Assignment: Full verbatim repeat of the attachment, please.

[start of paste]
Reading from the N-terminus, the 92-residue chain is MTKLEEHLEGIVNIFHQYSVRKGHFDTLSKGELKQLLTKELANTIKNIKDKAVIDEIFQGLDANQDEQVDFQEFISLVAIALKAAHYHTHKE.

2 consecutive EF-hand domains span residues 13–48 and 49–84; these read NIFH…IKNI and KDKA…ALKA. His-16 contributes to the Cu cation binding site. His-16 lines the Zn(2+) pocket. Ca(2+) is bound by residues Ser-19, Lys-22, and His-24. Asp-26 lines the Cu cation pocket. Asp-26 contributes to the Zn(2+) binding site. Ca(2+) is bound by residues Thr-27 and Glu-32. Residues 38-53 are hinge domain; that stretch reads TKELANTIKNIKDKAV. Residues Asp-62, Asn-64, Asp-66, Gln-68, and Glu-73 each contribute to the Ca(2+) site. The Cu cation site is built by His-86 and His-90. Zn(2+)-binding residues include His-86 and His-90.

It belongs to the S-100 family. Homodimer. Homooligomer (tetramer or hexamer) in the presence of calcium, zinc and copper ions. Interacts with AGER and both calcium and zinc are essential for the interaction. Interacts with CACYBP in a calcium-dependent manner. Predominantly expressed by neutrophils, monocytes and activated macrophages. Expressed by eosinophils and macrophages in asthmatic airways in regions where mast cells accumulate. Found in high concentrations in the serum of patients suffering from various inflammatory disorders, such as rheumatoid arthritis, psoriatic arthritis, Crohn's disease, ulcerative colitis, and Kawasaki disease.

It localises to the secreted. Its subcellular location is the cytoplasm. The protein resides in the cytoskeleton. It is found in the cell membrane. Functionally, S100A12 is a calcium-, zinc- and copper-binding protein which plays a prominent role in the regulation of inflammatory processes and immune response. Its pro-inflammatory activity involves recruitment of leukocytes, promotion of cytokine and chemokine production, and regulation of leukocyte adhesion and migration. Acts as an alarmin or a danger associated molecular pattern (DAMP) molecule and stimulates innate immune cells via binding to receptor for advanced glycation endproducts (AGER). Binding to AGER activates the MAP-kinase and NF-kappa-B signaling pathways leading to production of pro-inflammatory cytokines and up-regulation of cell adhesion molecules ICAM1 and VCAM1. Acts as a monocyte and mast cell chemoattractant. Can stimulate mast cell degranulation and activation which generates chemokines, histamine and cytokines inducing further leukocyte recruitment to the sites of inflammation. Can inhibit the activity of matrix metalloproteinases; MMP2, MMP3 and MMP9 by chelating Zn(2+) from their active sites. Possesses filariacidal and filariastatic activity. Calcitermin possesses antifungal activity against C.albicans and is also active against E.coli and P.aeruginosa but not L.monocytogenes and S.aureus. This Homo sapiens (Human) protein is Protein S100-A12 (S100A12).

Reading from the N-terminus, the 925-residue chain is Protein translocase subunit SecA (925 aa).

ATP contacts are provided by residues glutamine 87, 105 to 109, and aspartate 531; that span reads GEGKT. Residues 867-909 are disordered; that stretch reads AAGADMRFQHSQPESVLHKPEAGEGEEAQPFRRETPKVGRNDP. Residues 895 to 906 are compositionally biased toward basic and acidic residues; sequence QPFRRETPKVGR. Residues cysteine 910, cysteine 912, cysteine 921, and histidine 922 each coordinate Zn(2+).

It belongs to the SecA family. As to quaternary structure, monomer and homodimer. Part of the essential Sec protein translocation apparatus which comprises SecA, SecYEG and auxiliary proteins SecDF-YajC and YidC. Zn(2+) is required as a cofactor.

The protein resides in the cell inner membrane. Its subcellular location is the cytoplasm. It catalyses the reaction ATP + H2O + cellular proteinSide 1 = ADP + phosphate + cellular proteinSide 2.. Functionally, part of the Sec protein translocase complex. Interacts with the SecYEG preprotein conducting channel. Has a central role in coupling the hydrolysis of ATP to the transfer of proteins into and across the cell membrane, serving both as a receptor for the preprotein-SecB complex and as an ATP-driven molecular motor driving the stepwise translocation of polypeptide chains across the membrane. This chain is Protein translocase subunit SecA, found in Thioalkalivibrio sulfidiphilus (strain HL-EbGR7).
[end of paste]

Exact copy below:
Reading from the N-terminus, the 92-residue chain is MTKLEEHLEGIVNIFHQYSVRKGHFDTLSKGELKQLLTKELANTIKNIKDKAVIDEIFQGLDANQDEQVDFQEFISLVAIALKAAHYHTHKE.

2 consecutive EF-hand domains span residues 13–48 and 49–84; these read NIFH…IKNI and KDKA…ALKA. His-16 contributes to the Cu cation binding site. His-16 lines the Zn(2+) pocket. Ca(2+) is bound by residues Ser-19, Lys-22, and His-24. Asp-26 lines the Cu cation pocket. Asp-26 contributes to the Zn(2+) binding site. Ca(2+) is bound by residues Thr-27 and Glu-32. Residues 38-53 are hinge domain; that stretch reads TKELANTIKNIKDKAV. Residues Asp-62, Asn-64, Asp-66, Gln-68, and Glu-73 each contribute to the Ca(2+) site. The Cu cation site is built by His-86 and His-90. Zn(2+)-binding residues include His-86 and His-90.

It belongs to the S-100 family. Homodimer. Homooligomer (tetramer or hexamer) in the presence of calcium, zinc and copper ions. Interacts with AGER and both calcium and zinc are essential for the interaction. Interacts with CACYBP in a calcium-dependent manner. Predominantly expressed by neutrophils, monocytes and activated macrophages. Expressed by eosinophils and macrophages in asthmatic airways in regions where mast cells accumulate. Found in high concentrations in the serum of patients suffering from various inflammatory disorders, such as rheumatoid arthritis, psoriatic arthritis, Crohn's disease, ulcerative colitis, and Kawasaki disease.

It localises to the secreted. Its subcellular location is the cytoplasm. The protein resides in the cytoskeleton. It is found in the cell membrane. Functionally, S100A12 is a calcium-, zinc- and copper-binding protein which plays a prominent role in the regulation of inflammatory processes and immune response. Its pro-inflammatory activity involves recruitment of leukocytes, promotion of cytokine and chemokine production, and regulation of leukocyte adhesion and migration. Acts as an alarmin or a danger associated molecular pattern (DAMP) molecule and stimulates innate immune cells via binding to receptor for advanced glycation endproducts (AGER). Binding to AGER activates the MAP-kinase and NF-kappa-B signaling pathways leading to production of pro-inflammatory cytokines and up-regulation of cell adhesion molecules ICAM1 and VCAM1. Acts as a monocyte and mast cell chemoattractant. Can stimulate mast cell degranulation and activation which generates chemokines, histamine and cytokines inducing further leukocyte recruitment to the sites of inflammation. Can inhibit the activity of matrix metalloproteinases; MMP2, MMP3 and MMP9 by chelating Zn(2+) from their active sites. Possesses filariacidal and filariastatic activity. Calcitermin possesses antifungal activity against C.albicans and is also active against E.coli and P.aeruginosa but not L.monocytogenes and S.aureus. This Homo sapiens (Human) protein is Protein S100-A12 (S100A12).

Reading from the N-terminus, the 925-residue chain is Protein translocase subunit SecA (925 aa).

ATP contacts are provided by residues glutamine 87, 105 to 109, and aspartate 531; that span reads GEGKT. Residues 867-909 are disordered; that stretch reads AAGADMRFQHSQPESVLHKPEAGEGEEAQPFRRETPKVGRNDP. Residues 895 to 906 are compositionally biased toward basic and acidic residues; sequence QPFRRETPKVGR. Residues cysteine 910, cysteine 912, cysteine 921, and histidine 922 each coordinate Zn(2+).

It belongs to the SecA family. As to quaternary structure, monomer and homodimer. Part of the essential Sec protein translocation apparatus which comprises SecA, SecYEG and auxiliary proteins SecDF-YajC and YidC. Zn(2+) is required as a cofactor.

The protein resides in the cell inner membrane. Its subcellular location is the cytoplasm. It catalyses the reaction ATP + H2O + cellular proteinSide 1 = ADP + phosphate + cellular proteinSide 2.. Functionally, part of the Sec protein translocase complex. Interacts with the SecYEG preprotein conducting channel. Has a central role in coupling the hydrolysis of ATP to the transfer of proteins into and across the cell membrane, serving both as a receptor for the preprotein-SecB complex and as an ATP-driven molecular motor driving the stepwise translocation of polypeptide chains across the membrane. This chain is Protein translocase subunit SecA, found in Thioalkalivibrio sulfidiphilus (strain HL-EbGR7).